Hey! Hey, listen! (If you want a chuckle, check out Sanderson’s latest tweet about Legend of Zelda.) Welcome back to the Oathbringer Reread, for an excursion into international politics. Will the coalition come together, or will it disintegrate into squabbling before it ever accomplishes anything? And what does your choice of seating say about you? All this and more as we join Navani in the council chamber at the top of Urithiru.
Reminder: we’ll potentially be discussing spoilers for the ENTIRE NOVEL in each reread – if you haven’t read ALL of Oathbringer, best to wait to join us until you’re done.
No spoilers from other Cosmere works this week. You’re safe!
WHERE: Urithiru (Lyn: In the below map, I’ve marked out the various nations represented in the meeting with simple circles to better highlight specifically where everything they’re talking about is, as well as the nations they declare lost to the Voidbringers.)
WHEN: 1188.8.131.52 (Eleven days after Dalinar remembered Evi’s death, three days after hearing that Kholinar has fallen.)
Navani conducts the first meeting of the monarchs of the (potential) coalition against the Voidbringers. There’s a lot of politicking, as well as observations on the various attendees; she finally breaks through the worst of their worries by distributing responsibilities according to strengths, sometimes in unexpected ways.
Title: Pieces of a Fabrial
Palah (Paliah). Learned/Giving. Truthwatchers. Role: Scholar
AA: I have to think that the way Navani thinks and studies and directs this meeting is all in the Scholar mentality. She is also learned, a student of human nature… and in this case very giving as well, as she sets aside her own worries for her son so that she can fill in the kind of leadership that Dalinar can’t provide right now.
Fabrial Gemstone (for a Navani POV)
AA: Woot! It’s a new character icon!! We generally only get these for characters who will have multiple POVs in the book, so we can count on hearing more from Navani. I love that her icon is the gemstone in a fabrial. With her interest in fabrial technology, it’s logical; I also like to pretend that the emphasis on the gemstone rather than the entire fabrial is a reflection of the way she and Dalinar call each other “gemheart”.
Yelig-Nar is said to consume souls, but I can’t find a specific explanation. I’m uncertain this lore is correct.
–From Hessi’s Mythica, page 51
AA: Foreshadowing again, much? Or, I guess, an explanation of what happened to Aesudan. Either way, for all her uncertainty (real or pretend), I believe this is Sanderson telling us what happens when you try to take in Yelig-Nar. If you’re strong-willed enough, you may remain “yourself” longer, but in the end, it consumes not only your body, but your soul as well.
Relationships & Romances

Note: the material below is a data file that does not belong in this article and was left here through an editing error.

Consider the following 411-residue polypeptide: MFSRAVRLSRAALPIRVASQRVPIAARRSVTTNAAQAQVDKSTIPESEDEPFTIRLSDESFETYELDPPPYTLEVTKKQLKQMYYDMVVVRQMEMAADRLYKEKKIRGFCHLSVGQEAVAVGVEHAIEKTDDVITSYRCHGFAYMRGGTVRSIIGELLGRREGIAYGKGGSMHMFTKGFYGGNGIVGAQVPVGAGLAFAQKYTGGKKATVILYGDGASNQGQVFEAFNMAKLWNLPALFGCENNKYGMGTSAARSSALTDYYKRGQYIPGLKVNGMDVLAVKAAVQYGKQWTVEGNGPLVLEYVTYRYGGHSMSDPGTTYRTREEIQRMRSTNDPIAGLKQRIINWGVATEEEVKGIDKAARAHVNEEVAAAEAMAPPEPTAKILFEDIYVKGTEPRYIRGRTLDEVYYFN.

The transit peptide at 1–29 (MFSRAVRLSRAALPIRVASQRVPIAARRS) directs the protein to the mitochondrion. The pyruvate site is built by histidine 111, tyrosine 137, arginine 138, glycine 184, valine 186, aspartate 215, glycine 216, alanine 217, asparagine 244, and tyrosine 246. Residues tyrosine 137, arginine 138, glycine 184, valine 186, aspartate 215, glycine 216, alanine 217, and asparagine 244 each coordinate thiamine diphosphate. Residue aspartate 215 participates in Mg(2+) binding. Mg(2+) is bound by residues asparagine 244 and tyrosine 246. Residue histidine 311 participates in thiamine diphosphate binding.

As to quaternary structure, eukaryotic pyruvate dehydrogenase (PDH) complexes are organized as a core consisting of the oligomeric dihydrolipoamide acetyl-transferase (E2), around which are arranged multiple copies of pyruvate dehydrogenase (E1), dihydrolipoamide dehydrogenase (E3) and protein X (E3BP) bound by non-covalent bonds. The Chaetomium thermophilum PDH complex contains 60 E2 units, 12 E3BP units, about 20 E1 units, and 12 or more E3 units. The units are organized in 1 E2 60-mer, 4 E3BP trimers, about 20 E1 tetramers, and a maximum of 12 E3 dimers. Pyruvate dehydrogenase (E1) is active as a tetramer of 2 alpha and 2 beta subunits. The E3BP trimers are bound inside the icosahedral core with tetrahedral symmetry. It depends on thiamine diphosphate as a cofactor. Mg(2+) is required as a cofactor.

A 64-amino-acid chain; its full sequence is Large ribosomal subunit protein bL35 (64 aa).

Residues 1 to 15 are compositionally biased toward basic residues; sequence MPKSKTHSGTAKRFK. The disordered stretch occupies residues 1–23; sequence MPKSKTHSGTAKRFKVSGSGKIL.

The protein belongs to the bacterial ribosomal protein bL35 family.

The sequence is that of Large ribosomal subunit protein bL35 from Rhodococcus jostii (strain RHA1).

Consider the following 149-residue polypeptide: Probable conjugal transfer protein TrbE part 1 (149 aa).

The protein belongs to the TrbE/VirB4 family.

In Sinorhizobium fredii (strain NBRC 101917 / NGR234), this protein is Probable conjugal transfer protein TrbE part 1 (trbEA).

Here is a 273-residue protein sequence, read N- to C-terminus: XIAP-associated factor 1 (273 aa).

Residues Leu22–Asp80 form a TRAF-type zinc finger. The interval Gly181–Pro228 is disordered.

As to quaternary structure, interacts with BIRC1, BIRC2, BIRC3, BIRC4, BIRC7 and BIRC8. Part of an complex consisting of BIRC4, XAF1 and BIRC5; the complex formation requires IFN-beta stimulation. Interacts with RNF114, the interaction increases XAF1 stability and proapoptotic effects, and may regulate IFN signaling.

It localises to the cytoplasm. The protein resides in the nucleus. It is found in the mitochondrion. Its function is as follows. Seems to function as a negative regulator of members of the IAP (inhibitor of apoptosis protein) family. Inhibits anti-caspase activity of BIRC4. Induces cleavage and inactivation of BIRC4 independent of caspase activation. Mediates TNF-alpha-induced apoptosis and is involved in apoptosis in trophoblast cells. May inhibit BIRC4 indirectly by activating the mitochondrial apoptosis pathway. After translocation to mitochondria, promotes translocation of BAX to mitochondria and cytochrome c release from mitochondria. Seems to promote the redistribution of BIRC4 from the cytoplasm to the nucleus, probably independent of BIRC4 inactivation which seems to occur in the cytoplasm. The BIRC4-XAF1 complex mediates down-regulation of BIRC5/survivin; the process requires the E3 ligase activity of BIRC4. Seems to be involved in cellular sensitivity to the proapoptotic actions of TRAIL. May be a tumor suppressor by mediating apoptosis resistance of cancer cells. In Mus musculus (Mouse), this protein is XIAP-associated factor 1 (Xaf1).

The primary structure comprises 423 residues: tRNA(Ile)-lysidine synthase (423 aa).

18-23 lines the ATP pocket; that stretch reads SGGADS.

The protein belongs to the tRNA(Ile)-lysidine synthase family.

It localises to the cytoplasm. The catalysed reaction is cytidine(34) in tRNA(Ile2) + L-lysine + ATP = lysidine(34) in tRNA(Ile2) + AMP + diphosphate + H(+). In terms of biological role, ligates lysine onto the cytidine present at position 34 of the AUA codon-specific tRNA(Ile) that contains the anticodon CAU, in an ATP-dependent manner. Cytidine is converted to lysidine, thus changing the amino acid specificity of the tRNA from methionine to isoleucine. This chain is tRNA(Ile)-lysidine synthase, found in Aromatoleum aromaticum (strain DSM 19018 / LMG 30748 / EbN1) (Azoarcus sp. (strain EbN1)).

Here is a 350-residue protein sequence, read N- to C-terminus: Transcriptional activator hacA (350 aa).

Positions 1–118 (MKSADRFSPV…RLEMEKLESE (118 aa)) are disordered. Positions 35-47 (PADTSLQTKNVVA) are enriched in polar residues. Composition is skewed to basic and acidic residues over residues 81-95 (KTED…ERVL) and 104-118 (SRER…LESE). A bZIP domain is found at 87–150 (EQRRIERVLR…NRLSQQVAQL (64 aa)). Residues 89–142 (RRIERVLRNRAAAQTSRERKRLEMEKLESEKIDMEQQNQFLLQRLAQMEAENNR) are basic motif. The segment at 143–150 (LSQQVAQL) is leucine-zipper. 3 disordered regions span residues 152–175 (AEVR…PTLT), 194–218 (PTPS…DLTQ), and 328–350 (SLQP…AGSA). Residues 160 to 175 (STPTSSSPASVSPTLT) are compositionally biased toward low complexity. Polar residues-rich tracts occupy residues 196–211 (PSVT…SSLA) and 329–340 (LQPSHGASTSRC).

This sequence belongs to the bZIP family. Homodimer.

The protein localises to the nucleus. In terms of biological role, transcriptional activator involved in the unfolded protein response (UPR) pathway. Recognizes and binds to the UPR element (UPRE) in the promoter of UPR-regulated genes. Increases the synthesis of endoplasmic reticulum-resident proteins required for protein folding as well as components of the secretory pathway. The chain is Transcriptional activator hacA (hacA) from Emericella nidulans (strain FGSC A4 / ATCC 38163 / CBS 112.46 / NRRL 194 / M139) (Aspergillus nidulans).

Ever since he’d collapsed after visiting Azir, it seemed that something in Dalinar had snapped. This morning, he had quietly asked her to lead the meeting. She worried, deeply, for what was happening to him. And for Elhokar. And for Kholinar. …
She’d already grieved for a daughter, but then that daughter had returned to her. She had to hope the same for Elhokar—at the very least, so she could keep functioning while Dalinar mourned.
AA: I almost started this with “Poor Navani” – but I don’t think she’d appreciate the sentiment. Yes, Dalinar has almost shut down, and all she’s got is (mostly incorrect) guesses as to why. At the moment she’s telling herself that he’s mourning for his son, nephew, and city—the very things she’s distressed over, naturally.
L: And she’s not entirely wrong, I’m sure that’s a huge weight on his mind as well, just… not the biggest one.
AA: But while she may be frustrated with Dalinar, she seems to be far more focused on making sure their work thus far doesn’t fall apart, no matter what’s going on in his head. Whether it’s a matter of personal ego or the good of the world probably depends on your evaluation of her character, but either way, she is not going to let this slip away.
I do find it disturbing that after two full weeks, Dalinar still hasn’t told her what he remembered. Obviously, he’s got to work through the memory of what exactly he did, what exactly Evi did, and how the truth was twisted afterward, but… why doesn’t he talk to Navani about it? And why doesn’t she ask more questions?
L: I imagine that a big part of him not talking about it is that he’s afraid he’ll lose her if she sees the “true monster” he feels like he is. Currently she sees him much the same way as everyone else does, and taking the chance of someone you love completely changing their outlook towards you is a daunting prospect. As for Navani… if someone’s not willingly opening up about their problems, sometimes the best course of action is to wait until they’re ready to do so rather than forcing a confrontation.
She took his hand in hers, but he stiffened, then stood up. He did that whenever he felt he was growing too relaxed. It was as if he was looking for danger to face.
L: I really love how cognizant of the inner workings of his mind she is. She’s very observant. Even if she doesn’t know what’s going on with him exactly, she recognizes that something’s wrong.